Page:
I don’t envy you snow crawlers 😀

  2. Yeah, but I’m afraid it just proves your point, since I’m in the Austin area. Sons and I took a new young lady to introduce her to firearms, 2 weeks ago, went to a new range for me, she got to fire rifles in .17 HMR and .300 Blk, suppressed, pistols in .38 Spl, .40 S&W, and .45 acp. She liked the Python with .38 Spl ammo best, smart girl! Looking at holes she had personally put in a target, she was beside herself, had a hell of a time.

  3. I live in Wyoming, at pretty high altitude. The range is open all year, but nobody plows the road up to it… so I can’t always get there. Dry fire, covering just about everything, goes on all the time. But when I can, I shoot outdoors at least once a week. The indoor range is usually empty during the day, and the only rule is not to shoot at anything but the targets… so if it is really too cold or snowing/raining hard I can go indoors. During nice weather, I offer a free shooting clinic. But in the winter, I’m pretty much alone.

    We do have four seasons here: Winter, still winter, summer and almost winter. The heavy coats hang at the back door at least 9 months of the year. You bet I train in my winter clothing. 🙂 I’ve found that nitrile gloves are usually good enough to protect my hands from the cold unless it is raining and the wind is blowing. Then I cover them with some thin mylar type gloves. And I carry a pair of the nitrile gloves in my fanny pack at all times. The only concern, if I needed a SD draw in bad weather, would be having enough time to put them on… probably just going to get cold for a little while. 🙂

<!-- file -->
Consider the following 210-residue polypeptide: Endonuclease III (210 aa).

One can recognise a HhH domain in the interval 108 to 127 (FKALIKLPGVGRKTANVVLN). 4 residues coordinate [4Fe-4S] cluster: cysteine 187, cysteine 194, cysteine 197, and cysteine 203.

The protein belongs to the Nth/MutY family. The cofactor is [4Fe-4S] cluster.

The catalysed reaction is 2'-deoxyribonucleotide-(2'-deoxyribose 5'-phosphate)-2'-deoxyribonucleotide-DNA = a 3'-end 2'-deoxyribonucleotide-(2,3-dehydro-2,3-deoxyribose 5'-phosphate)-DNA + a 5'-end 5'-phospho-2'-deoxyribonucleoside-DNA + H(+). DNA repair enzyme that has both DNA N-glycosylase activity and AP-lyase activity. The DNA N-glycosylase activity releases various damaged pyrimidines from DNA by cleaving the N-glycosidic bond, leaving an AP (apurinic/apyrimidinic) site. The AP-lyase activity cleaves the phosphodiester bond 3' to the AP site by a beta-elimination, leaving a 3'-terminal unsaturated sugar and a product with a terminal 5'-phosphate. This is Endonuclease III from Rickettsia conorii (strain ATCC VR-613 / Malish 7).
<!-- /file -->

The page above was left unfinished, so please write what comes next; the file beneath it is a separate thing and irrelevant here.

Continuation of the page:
• I hear that. We spent a few years in SD, determined that summer was 2 weeks in Aug, the rest of the year was winter.

  4. Winter here today in Flori-Duh is 81F and partly cloudy.

    You poor bastards in the Northeast and the high country out West.

    I’ll be thinking of you while slapping mosquitoes the size of light aircraft…

  5. Sadly, even though I live in the “Gunshine State,” the nearest outdoor range is over an hour’s drive away. Local municipalities here are not keen on outdoor ranges.

  6. Yes. Last Sunday for a practical pistol match. Actually, it was colder for the November match. My club also does a “Battle of the Bulge” match in the middle of January. It is shot with WW2 period military firearms.